CHANDAN KHANNA/AFP via Getty Centner Academy
A private school in Miami is requiring students who get vaccinated against COVID-19 to stay home for 30 days after each dose, citing false and debunked information about the vaccines.
The Centner Academy first made headlines in April for announcing that they would restrict any teachers who got a COVID-19 vaccine from going near the students. Now, with the Pfizer vaccine approved for kids aged 12 and up and clearance likely coming soon for anyone aged 5 and up, the school is applying a similar policy to students.
Parents received a letter from the school's CFO advising them to wait to vaccinate their kids, based on incorrect claims that people who get vaccinated can shed components of the vaccine and transmit the virus to others.
"If you are considering the vaccine for your Centner Academy student(s), we ask that you hold off until the Summer when there will be time for the potential transmission or shedding onto others to decrease," the letter said, WSVN reported.
The Centers for Disease Control has explained that vaccine shedding only occurs when it contains a "weakened version of the [COVID-19] virus," which none of the vaccines in use in the U.S. do. The Pfizer and Moderna shots are mRNA vaccines — which use a genetic material to teach the body how to fight COVID-19. In the case of Johnson & Johnson's vaccine, it is a viral vector vaccine, which uses a harmless piece of a virus that is not COVID-19 to create antibodies.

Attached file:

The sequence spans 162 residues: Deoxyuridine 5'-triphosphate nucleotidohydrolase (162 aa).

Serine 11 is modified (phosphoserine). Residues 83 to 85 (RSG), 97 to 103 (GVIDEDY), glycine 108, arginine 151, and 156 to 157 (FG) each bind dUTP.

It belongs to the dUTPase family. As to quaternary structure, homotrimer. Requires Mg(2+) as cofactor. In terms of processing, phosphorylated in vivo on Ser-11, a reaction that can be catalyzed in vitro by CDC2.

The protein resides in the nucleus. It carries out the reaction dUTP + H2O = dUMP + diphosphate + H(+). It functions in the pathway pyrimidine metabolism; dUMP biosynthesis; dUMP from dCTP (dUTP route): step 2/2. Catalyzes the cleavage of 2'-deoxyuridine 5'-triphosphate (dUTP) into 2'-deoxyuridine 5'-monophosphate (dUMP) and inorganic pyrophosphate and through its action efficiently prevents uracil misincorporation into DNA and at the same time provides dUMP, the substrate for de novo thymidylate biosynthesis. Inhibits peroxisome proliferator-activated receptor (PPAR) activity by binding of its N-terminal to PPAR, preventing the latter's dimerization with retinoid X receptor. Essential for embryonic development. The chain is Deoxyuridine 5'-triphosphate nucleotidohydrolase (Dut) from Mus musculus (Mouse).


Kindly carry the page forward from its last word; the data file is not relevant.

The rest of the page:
In the letter, they detailed the school's policy for vaccinated students.
"Because of the potential impact on other students and our school community, vaccinated students will need to stay at home for 30 days post-vaccination for each dose and booster they receive and may return to school after 30 days as long as the student is healthy and symptom-free."
In a statement to PEOPLE, one of the school's founders, David Centner, said that the policy "was enacted as a prudent precautionary measure" and repeated the debunked claims.
"Due to voluminous anecdotal reports in circulation on this latter topic, we must err on the side of caution when making decisions that may impact the health of the school community," he said. "Until there are definitive and scientifically proven studies that refute these reports, we need to do what is best for our students and staff."
"Our top priorities have always been our students' well-being and their sense of safety within our educational environment. We will continue to act in accordance with these priorities. The email that we sent to families was grounded in these priorities."
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In an effort to end the pandemic and protect people against COVID-19, several states and cities have enacted vaccine requirements for teachers and students, including the Los Angeles Unified School District, the second largest in the country.
Schools in Florida, however, are restricted from creating vaccine requirements or even mask mandates, with Gov. Ron DeSantis repeatedly fighting any mask policies in court.
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